When we eventually get back to playing some games around here, there should be plenty of focus on the Lackawanna College Student Union on nights when the Lady Falcons take to the volleyball court. Because Jamie Brann might be the area’s most interesting coach.

When Lackawanna announced it hired Brann to lead the women’s volleyball program, it should have raised some eyebrows among anyone at all familiar with the local college sports scene. Brann, after all, finished second among Lady Falcons in kills.

And that was last season. Which, it should be added, was really her only season playing volleyball since early in her high school career.

She was also a key reserve forward on the Lady Falcons basketball team, averaging 4 points and 4.4 rebounds per game as a sophomore. Lackawanna athletic director Joya Whittington actually hired Brann as a head coach 87 days after her last game as a student-athlete and a full three months before she’ll even turn 21.

“When she offered me the job, I was like, ‘Wow, do I feel like I need to get a year of experience in?’ ” Brann laughed. “But this is super exciting. I’m really ready to develop, and I already have such great guidance from coach Joya, and all the coaches around, the staff and faculty, it’s amazing. There’s so much guidance around at Lackawanna. I think it’s going to be great.”

For sure, though, many might assess the logistics and consider it somewhat of a gamble on Lackawanna’s part.

After all, they’re replacing an area coaching legend — veteran Bob Fitzsimmons, who has coached several different sports at several area colleges — with someone several years away from being able to rent a car. But for Whittington, it’s an arrangement that makes good sense.

She knows Brann as well as anybody. Brann came to Lackawanna to play for Whittington on the basketball team, and players who assume the role she did tend to become favorites among coaches. She had no problem coming off the bench. If she needed to score points, she could. If she was asked to rebound, she rebounded. Just as importantly, on a team loaded with sophomore stars, Brann also was a respected leader. Everyone around her seemed to know coaching was in her future.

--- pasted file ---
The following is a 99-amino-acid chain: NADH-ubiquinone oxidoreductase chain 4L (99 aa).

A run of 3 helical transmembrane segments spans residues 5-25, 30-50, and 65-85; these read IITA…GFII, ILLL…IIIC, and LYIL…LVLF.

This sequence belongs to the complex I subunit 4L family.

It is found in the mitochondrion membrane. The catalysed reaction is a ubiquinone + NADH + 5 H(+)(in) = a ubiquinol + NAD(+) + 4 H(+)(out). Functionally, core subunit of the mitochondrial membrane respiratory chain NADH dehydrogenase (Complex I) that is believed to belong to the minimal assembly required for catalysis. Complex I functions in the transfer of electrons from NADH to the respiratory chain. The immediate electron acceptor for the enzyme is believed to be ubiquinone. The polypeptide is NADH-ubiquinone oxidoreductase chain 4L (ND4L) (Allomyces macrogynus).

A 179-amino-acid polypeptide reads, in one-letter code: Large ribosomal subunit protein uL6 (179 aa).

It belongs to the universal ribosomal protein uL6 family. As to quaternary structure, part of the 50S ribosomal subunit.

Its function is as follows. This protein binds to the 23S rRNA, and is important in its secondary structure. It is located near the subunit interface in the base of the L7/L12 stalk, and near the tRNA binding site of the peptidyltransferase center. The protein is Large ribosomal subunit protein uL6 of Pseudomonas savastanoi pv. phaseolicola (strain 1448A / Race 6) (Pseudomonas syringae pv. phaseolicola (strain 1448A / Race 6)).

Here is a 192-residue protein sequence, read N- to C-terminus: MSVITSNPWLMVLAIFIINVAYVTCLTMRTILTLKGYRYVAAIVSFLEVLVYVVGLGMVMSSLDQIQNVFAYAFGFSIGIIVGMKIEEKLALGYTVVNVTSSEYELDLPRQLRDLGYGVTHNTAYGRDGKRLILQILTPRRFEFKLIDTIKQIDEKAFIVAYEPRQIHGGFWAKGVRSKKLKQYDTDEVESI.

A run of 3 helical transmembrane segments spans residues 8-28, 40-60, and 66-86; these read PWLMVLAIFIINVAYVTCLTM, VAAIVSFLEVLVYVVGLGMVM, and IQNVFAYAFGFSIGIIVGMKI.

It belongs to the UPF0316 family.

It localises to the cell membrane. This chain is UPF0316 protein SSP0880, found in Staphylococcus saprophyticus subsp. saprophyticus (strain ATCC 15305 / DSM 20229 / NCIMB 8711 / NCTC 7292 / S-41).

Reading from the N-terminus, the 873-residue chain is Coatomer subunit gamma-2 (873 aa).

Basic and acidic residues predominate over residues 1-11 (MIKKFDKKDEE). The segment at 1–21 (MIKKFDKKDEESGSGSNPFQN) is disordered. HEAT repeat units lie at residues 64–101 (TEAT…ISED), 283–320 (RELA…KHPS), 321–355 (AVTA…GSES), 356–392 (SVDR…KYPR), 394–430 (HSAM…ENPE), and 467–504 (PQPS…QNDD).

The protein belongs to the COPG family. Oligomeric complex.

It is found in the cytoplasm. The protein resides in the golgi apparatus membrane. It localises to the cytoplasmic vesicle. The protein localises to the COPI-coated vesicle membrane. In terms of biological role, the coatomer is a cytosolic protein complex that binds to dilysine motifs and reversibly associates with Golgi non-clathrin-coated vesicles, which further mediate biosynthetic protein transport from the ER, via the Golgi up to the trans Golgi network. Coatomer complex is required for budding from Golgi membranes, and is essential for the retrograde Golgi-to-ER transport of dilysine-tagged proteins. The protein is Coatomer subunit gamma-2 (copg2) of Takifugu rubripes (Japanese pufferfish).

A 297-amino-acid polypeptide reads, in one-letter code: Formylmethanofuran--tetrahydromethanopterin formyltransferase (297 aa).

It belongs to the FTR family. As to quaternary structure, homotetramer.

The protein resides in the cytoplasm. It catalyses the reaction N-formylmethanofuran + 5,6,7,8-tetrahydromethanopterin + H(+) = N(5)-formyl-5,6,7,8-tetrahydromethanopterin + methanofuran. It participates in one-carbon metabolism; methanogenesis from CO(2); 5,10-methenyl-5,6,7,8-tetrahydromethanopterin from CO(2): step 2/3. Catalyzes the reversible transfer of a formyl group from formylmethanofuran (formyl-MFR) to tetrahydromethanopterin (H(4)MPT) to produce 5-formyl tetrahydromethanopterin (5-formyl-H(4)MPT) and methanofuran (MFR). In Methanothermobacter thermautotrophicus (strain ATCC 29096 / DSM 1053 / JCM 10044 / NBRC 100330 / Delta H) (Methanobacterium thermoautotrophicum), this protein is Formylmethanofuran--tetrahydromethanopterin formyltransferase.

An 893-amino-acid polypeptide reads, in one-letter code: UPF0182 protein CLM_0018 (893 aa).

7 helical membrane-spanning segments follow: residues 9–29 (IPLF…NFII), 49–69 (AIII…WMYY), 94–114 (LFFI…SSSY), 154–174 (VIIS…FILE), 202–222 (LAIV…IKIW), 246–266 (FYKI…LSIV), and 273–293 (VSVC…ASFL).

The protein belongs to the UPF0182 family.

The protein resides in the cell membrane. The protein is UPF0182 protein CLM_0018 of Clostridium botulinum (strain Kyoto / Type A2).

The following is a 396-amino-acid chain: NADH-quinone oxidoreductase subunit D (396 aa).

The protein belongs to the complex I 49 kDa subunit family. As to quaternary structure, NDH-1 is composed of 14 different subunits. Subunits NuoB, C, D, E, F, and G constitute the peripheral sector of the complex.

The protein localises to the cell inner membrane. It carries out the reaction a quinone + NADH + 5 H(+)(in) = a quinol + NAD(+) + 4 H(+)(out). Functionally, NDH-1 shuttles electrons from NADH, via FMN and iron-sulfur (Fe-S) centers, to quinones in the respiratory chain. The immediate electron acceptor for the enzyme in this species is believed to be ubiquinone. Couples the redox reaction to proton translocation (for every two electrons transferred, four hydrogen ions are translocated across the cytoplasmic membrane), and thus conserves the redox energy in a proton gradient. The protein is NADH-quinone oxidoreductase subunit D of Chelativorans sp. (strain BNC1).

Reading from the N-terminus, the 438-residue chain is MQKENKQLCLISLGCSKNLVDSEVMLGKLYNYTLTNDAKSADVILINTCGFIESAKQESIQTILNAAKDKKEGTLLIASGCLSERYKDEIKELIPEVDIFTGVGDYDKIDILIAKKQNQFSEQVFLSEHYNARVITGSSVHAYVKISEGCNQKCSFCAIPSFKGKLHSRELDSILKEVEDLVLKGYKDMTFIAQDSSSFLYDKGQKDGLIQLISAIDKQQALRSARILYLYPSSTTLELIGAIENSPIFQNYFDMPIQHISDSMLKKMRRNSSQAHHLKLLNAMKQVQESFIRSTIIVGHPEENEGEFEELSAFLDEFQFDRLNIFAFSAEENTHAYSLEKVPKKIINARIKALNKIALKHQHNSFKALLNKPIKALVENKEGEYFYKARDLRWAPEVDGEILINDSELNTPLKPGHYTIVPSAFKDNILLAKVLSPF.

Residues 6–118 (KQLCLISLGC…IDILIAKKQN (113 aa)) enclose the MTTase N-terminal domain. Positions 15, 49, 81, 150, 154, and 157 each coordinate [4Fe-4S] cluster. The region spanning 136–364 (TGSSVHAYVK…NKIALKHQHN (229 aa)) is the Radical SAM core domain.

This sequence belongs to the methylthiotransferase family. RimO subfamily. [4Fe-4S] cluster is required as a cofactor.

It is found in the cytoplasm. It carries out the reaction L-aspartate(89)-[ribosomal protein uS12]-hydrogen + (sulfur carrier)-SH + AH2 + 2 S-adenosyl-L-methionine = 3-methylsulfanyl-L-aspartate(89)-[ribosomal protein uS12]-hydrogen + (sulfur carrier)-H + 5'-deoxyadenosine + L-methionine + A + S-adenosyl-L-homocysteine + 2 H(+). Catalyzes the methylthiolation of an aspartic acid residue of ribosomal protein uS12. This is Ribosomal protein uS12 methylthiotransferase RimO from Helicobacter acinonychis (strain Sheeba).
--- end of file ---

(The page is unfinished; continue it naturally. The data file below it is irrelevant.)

At Lackawanna, most coaches assume part-time positions, and typically, they have full-time jobs away from the college. Brann found that out herself last year, when she joined the team essentially after watching a match during her freshman year on campus and thinking that it might be fun to try to join the team. Not only did she make it onto the roster, she became the team’s immediate go-to leader. When the team needed to organize a meeting, she organized it. When players needed something, they went to her. She felt like a coach.

And when the job opened up, she applied for it. Not because she didn’t have opportunities to continue her basketball career elsewhere, but because coaching in a much more real way is what she came to Lackawanna to pursue.

“You have a lot of student-athletes who come in, and they’re just really looking to move on. Usually, they identify themselves with their next institution,” Whittington said. “Jamie, you could just see, is a Falcon through and through. She just naturally assumes a leadership role. She just carries herself in that way. She’s mature in that way.

“When we posted the job and she expressed interest, we really just sat there and said, ‘Why not? Why not give this woman a chance to develop here with us, let us be her mentors, let us kickstart her career?’ ”

Brann doesn’t want to envision life without sports. She grew up about as far away from Scranton and still in the continental United States, in the small city of Twentynine Palms, California, just north of Joshua Tree National Park and only a few hours drive from the Mexican border. Sports were a way of life there, a way to stay busy and out of trouble, and she played everything. She needed a lot of help to do so. Rides to games. Extra help when the competition got difficult. Coaches weren’t just the people with the whistles and gameplans to Brann; they were inspirations, role models, a path out of a difficult place.

“I like to help a lot. I like to give,” she said. “To be in a coaching position, it’s like I’m able to do that for real. I’m able to say that I can give you a spot on the team. I can give you a place to sleep. It’s something I’ve always had in my life.

“My coaches would do anything for me. That’s what I want to be. Some kids have it bad at home; the only time they have fun is when they are at practice, when they’re around kids their own age. It’s just what I want to do. I want to improve on peoples’ lives and impact them.”

Was hiring a 20-year-old to lead a program a roll of the dice for Lackawanna? Maybe, on paper.

In reality, it’s more a bet on Jamie Brann’s view on life and sports. And that’s something worth wanting on your side.